Oakland University expands physical therapy study with Health Innovation Grant funds


An Oakland University study on the effects of preventative, home-based physical therapy on senior citizens has been selected to receive a $23,300 Health Innovation Grant by the Michigan Department of Health and Human Services (MDHHS).

The university is also providing an in-kind match of $10,418.85 for the project.

“It’s very exciting,” said Dr. Chris Wilson, an assistant professor of physical therapy at Oakland University. “In terms of the health and wellness of senior citizens, it’s been such a neglected area. So for us to know that other people in the state of Michigan share our vision, it gives us a confidence boost to keep going.”

Oakland was the only university among 33 Michigan-based organizations and institutions to receive funding via the 2017 Health Innovation Grant, according to the Michigan Department of Health and Human Services website.

“One of the requirements of a state of Michigan Health Innovation Grant is that you have a project that could be expanded to include the rest of the state down the road,” said Dr. Sara Arena, an assistant professor of physical therapy at Oakland University. “As part of getting this grant, we had to include in our application how it could be expanded, so that would be our ultimate goal.”

As part of the study, Drs. Wilson and Arena worked with Karen Adcock, director of Senior Services for the City of Auburn Hills and Debra Colling, the health and wellness coordinator and community liaison for Senior Services, to develop a program to help optimize the physical health and fitness of senior citizens who are at future risk for physical decline.


The project, which was initially funded via a $4,500 Prevention Research Grant provided by the university’s School of Health Sciences, enrolled five participants in the fall of 2016.

“It’s been a phenomenal experience,” Adcock said. “With our city’s goal of enhancing economic and age-friendly community initiatives, it fits right in. We’re very excited about the future.”

According to Arena, the grant from the MDHHS will allow the study to expand to include 30 additional participants, who will be selected based on referrals from the Auburn Hills Senior Services Department.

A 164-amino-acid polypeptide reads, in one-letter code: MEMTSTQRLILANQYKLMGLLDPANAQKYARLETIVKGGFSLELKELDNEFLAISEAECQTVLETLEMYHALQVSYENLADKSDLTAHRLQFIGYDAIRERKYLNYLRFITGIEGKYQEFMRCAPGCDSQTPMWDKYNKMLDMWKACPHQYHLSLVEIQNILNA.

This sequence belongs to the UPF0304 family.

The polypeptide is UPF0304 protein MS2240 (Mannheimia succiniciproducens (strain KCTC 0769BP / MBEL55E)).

“Some of the long-term benefits to the participants in the study include improved health, more confidence and decreased risk of hospitalization and disease,” Wilson said.

“In addition, long-term benefits to the healthcare system and communities include less demand and strain on current healthcare and advanced senior care infrastructure.”


In order to qualify for the program, participants must be 65 or older, reside in Auburn Hills, and must not have had any serious recent medical history or have recently participated in physical therapy.

Qualifying participants will receive six free physical therapist visits in their home for evaluation and an individualized health and exercise program.

“Participants will be educated on topics related to health improvement, including safe exercise, balance, home safety, smoking cessation and optimal nutrition habits, as well as increasing their knowledge of currently available City of Auburn Hills Senior Center community resources,” Wilson said.

The project will be administered by licensed physical therapists.

“As physical therapists, we’ve seen patients who didn’t have the resources they needed or the continuity of care,” Wilson said. “The outcome isn’t great. So just knowing we can do something to change that, through our program, makes a big difference. We can keep someone out of the hospital or keep them from breaking a hip, and that’s a great impact.”

For more information about the program, contact Karen Adcock or Debra Colling at (248) 370-9353.

Debra Colling, Health & Wellness Coordinator and Community Liaison, Senior Services

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